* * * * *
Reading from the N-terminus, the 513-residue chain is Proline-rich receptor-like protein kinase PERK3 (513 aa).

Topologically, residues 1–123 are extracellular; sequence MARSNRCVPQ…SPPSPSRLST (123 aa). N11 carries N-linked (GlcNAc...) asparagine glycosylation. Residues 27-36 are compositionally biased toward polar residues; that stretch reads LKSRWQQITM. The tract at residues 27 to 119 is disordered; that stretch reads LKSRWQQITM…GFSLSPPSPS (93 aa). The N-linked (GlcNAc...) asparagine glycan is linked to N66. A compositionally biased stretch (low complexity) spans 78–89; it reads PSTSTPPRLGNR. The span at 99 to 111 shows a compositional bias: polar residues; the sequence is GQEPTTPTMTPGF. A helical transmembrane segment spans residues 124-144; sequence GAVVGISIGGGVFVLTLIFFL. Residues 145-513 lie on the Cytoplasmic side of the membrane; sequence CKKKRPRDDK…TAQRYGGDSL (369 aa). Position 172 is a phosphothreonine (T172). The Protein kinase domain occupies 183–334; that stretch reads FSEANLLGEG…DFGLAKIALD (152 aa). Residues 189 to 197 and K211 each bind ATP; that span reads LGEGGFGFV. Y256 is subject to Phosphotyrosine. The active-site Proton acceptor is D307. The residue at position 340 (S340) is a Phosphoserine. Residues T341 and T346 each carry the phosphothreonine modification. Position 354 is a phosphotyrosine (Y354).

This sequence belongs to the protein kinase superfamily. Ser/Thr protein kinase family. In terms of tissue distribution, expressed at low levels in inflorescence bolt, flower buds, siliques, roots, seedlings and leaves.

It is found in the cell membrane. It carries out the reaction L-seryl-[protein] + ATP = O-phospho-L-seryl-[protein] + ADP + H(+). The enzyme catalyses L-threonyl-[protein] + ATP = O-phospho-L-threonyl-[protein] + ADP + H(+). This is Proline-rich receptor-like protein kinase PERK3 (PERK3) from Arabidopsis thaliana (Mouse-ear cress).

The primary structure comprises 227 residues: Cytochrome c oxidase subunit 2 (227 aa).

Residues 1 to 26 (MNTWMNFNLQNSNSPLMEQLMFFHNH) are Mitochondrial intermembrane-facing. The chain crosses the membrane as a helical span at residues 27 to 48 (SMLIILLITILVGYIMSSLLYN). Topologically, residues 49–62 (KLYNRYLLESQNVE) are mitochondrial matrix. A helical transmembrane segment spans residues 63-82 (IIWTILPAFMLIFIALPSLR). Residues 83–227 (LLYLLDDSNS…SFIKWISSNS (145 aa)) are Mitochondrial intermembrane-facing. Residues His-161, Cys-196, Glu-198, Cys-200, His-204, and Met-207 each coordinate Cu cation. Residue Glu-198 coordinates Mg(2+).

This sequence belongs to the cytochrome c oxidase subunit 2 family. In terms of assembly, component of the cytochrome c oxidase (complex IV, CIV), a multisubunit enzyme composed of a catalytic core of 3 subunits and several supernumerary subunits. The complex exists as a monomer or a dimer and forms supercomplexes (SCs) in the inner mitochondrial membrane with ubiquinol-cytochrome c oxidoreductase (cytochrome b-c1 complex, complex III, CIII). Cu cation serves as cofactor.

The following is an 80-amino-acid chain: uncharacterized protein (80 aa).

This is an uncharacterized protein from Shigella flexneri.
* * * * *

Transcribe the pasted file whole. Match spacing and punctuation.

Reading from the N-terminus, the 513-residue chain is Proline-rich receptor-like protein kinase PERK3 (513 aa).

Topologically, residues 1–123 are extracellular; sequence MARSNRCVPQ…SPPSPSRLST (123 aa). N11 carries N-linked (GlcNAc...) asparagine glycosylation. Residues 27-36 are compositionally biased toward polar residues; that stretch reads LKSRWQQITM. The tract at residues 27 to 119 is disordered; that stretch reads LKSRWQQITM…GFSLSPPSPS (93 aa). The N-linked (GlcNAc...) asparagine glycan is linked to N66. A compositionally biased stretch (low complexity) spans 78–89; it reads PSTSTPPRLGNR. The span at 99 to 111 shows a compositional bias: polar residues; the sequence is GQEPTTPTMTPGF. A helical transmembrane segment spans residues 124-144; sequence GAVVGISIGGGVFVLTLIFFL. Residues 145-513 lie on the Cytoplasmic side of the membrane; sequence CKKKRPRDDK…TAQRYGGDSL (369 aa). Position 172 is a phosphothreonine (T172). The Protein kinase domain occupies 183–334; that stretch reads FSEANLLGEG…DFGLAKIALD (152 aa). Residues 189 to 197 and K211 each bind ATP; that span reads LGEGGFGFV. Y256 is subject to Phosphotyrosine. The active-site Proton acceptor is D307. The residue at position 340 (S340) is a Phosphoserine. Residues T341 and T346 each carry the phosphothreonine modification. Position 354 is a phosphotyrosine (Y354).

This sequence belongs to the protein kinase superfamily. Ser/Thr protein kinase family. In terms of tissue distribution, expressed at low levels in inflorescence bolt, flower buds, siliques, roots, seedlings and leaves.

It is found in the cell membrane. It carries out the reaction L-seryl-[protein] + ATP = O-phospho-L-seryl-[protein] + ADP + H(+). The enzyme catalyses L-threonyl-[protein] + ATP = O-phospho-L-threonyl-[protein] + ADP + H(+). This is Proline-rich receptor-like protein kinase PERK3 (PERK3) from Arabidopsis thaliana (Mouse-ear cress).

The primary structure comprises 227 residues: Cytochrome c oxidase subunit 2 (227 aa).

Residues 1 to 26 (MNTWMNFNLQNSNSPLMEQLMFFHNH) are Mitochondrial intermembrane-facing. The chain crosses the membrane as a helical span at residues 27 to 48 (SMLIILLITILVGYIMSSLLYN). Topologically, residues 49–62 (KLYNRYLLESQNVE) are mitochondrial matrix. A helical transmembrane segment spans residues 63-82 (IIWTILPAFMLIFIALPSLR). Residues 83–227 (LLYLLDDSNS…SFIKWISSNS (145 aa)) are Mitochondrial intermembrane-facing. Residues His-161, Cys-196, Glu-198, Cys-200, His-204, and Met-207 each coordinate Cu cation. Residue Glu-198 coordinates Mg(2+).

This sequence belongs to the cytochrome c oxidase subunit 2 family. In terms of assembly, component of the cytochrome c oxidase (complex IV, CIV), a multisubunit enzyme composed of a catalytic core of 3 subunits and several supernumerary subunits. The complex exists as a monomer or a dimer and forms supercomplexes (SCs) in the inner mitochondrial membrane with ubiquinol-cytochrome c oxidoreductase (cytochrome b-c1 complex, complex III, CIII). Cu cation serves as cofactor.

The following is an 80-amino-acid chain: uncharacterized protein (80 aa).

This is an uncharacterized protein from Shigella flexneri.